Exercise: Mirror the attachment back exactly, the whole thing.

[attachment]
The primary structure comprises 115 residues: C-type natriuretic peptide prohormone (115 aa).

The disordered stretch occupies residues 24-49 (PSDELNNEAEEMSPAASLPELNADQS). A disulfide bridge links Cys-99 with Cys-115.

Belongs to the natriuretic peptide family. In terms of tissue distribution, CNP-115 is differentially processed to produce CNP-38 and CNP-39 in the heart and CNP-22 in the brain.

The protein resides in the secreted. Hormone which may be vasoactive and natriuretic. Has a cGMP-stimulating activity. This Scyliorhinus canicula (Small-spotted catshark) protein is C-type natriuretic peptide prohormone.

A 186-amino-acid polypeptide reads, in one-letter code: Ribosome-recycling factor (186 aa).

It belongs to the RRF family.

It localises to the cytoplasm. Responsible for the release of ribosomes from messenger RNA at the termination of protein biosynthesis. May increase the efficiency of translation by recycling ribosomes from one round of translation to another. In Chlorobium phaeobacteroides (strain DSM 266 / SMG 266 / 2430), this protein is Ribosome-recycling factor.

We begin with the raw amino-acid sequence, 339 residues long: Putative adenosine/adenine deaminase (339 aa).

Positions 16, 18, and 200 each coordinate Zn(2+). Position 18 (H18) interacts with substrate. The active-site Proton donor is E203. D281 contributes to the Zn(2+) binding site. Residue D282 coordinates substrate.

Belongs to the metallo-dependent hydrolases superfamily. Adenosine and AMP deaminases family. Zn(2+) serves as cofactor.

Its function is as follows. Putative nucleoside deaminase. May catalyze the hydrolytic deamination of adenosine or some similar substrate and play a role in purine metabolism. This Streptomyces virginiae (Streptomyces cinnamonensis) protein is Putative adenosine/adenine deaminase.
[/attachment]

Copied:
The primary structure comprises 115 residues: C-type natriuretic peptide prohormone (115 aa).

The disordered stretch occupies residues 24-49 (PSDELNNEAEEMSPAASLPELNADQS). A disulfide bridge links Cys-99 with Cys-115.

Belongs to the natriuretic peptide family. In terms of tissue distribution, CNP-115 is differentially processed to produce CNP-38 and CNP-39 in the heart and CNP-22 in the brain.

The protein resides in the secreted. Hormone which may be vasoactive and natriuretic. Has a cGMP-stimulating activity. This Scyliorhinus canicula (Small-spotted catshark) protein is C-type natriuretic peptide prohormone.

A 186-amino-acid polypeptide reads, in one-letter code: Ribosome-recycling factor (186 aa).

It belongs to the RRF family.

It localises to the cytoplasm. Responsible for the release of ribosomes from messenger RNA at the termination of protein biosynthesis. May increase the efficiency of translation by recycling ribosomes from one round of translation to another. In Chlorobium phaeobacteroides (strain DSM 266 / SMG 266 / 2430), this protein is Ribosome-recycling factor.

We begin with the raw amino-acid sequence, 339 residues long: Putative adenosine/adenine deaminase (339 aa).

Positions 16, 18, and 200 each coordinate Zn(2+). Position 18 (H18) interacts with substrate. The active-site Proton donor is E203. D281 contributes to the Zn(2+) binding site. Residue D282 coordinates substrate.

Belongs to the metallo-dependent hydrolases superfamily. Adenosine and AMP deaminases family. Zn(2+) serves as cofactor.

Its function is as follows. Putative nucleoside deaminase. May catalyze the hydrolytic deamination of adenosine or some similar substrate and play a role in purine metabolism. This Streptomyces virginiae (Streptomyces cinnamonensis) protein is Putative adenosine/adenine deaminase.